John Hopkins' Shooting Highlights Importance of Legal Recourse for Patients and Their Families
I have often worried that a disgruntled patient, or their family member, who lacked adequate recourse might resort to drastic measures to resolve their situation. Take, for example, the recent shooting at John Hopkins Hospital. A gunman, upset over his mother’s medical condition, opened fire in the hospital on Thursday morning, wounding a doctor, and killing his mother and himself.
I in no way condone this man’s actions. However, news reports are vague about what actually happened. According to news reports, Warren Davis, age 50, grew “overwhelmed” when the doctor was telling him about the care of his mother, Jean Davis. At that point, he apparently took a semi-automatic handgun out of his waistband and shot Dr. David Cohen, an orthopedic physician who specializes in spine surgery, osteoporosis, and scoliosis. Michelle Burrell, an employee at the hospital’s coffee shop, recently spoke with the Associated Press and said she was told by hospital employees that Mr. Davis was upset that his mother was “paralyzed by the doctor”, apparently during surgery.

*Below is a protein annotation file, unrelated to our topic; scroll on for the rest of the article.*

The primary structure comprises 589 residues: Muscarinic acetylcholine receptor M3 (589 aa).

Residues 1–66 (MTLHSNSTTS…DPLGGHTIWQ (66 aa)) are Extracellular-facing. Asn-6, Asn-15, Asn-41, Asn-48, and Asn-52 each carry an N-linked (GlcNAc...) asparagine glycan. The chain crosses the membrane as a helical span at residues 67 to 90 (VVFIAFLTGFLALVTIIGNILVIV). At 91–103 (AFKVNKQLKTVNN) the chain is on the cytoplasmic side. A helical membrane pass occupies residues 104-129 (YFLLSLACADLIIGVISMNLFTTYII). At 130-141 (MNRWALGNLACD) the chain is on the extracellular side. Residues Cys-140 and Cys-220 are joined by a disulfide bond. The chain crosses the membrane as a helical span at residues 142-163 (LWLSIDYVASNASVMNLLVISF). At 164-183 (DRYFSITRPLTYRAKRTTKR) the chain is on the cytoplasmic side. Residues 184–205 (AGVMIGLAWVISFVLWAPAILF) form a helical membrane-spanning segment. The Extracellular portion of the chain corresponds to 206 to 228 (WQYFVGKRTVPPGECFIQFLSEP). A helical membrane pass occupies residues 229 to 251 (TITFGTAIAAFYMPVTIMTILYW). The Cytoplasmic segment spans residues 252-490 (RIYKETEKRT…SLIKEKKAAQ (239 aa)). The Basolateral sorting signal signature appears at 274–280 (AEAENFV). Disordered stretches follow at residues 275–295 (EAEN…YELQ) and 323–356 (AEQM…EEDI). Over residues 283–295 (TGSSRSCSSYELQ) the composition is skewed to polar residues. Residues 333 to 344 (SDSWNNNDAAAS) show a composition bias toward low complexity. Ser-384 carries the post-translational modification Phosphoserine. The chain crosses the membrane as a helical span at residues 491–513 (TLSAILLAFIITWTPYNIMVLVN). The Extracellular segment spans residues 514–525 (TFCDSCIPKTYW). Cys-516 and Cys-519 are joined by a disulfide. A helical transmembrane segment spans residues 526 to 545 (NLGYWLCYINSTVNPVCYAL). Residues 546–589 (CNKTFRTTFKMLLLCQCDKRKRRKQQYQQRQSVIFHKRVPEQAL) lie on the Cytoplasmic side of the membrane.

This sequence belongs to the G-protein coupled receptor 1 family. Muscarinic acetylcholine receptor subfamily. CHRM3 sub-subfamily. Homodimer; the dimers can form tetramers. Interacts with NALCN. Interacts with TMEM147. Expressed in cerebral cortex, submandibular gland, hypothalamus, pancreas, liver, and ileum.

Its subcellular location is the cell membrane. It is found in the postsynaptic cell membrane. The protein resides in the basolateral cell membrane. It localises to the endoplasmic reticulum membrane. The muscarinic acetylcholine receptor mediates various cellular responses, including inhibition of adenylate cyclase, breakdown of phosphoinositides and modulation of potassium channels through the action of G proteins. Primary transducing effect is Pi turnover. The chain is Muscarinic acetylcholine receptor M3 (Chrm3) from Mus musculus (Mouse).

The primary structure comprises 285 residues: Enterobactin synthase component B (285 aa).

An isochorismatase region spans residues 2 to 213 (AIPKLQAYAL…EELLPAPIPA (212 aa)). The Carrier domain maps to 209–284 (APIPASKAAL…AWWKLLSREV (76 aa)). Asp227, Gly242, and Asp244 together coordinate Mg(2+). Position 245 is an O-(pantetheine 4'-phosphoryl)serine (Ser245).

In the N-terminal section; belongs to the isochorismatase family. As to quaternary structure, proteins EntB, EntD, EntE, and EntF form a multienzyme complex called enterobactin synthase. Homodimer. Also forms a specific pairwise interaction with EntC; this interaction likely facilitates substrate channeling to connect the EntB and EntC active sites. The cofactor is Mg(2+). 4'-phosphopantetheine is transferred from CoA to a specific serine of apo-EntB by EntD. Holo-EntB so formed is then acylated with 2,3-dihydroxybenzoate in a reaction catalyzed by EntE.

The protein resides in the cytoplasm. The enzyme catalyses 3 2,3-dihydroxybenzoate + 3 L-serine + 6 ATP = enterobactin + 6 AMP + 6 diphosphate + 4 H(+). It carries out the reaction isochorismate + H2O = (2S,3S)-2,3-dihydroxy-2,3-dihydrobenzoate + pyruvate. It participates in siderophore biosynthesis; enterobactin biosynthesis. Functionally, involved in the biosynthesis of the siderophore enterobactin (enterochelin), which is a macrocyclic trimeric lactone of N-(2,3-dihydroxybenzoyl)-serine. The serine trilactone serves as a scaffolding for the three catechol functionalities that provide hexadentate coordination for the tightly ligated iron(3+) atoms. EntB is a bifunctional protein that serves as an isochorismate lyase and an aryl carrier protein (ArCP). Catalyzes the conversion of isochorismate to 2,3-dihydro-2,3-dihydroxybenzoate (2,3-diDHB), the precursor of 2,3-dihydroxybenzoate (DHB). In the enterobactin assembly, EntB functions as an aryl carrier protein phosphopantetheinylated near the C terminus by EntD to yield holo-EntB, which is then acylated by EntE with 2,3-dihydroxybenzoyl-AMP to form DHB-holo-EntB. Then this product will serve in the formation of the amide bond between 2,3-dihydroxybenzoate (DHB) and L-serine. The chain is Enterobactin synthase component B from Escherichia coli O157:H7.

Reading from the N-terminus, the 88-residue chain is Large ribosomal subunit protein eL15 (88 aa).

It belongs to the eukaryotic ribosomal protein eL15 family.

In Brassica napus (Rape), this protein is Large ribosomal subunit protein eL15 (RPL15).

Thankfully, Dr. Cohen was rushed to the OR and is expected to make a full recovery. However, I hope that tort reformers take this kind of tragic situations into consideration when they push their agenda so that the same thing doesn’t happen again.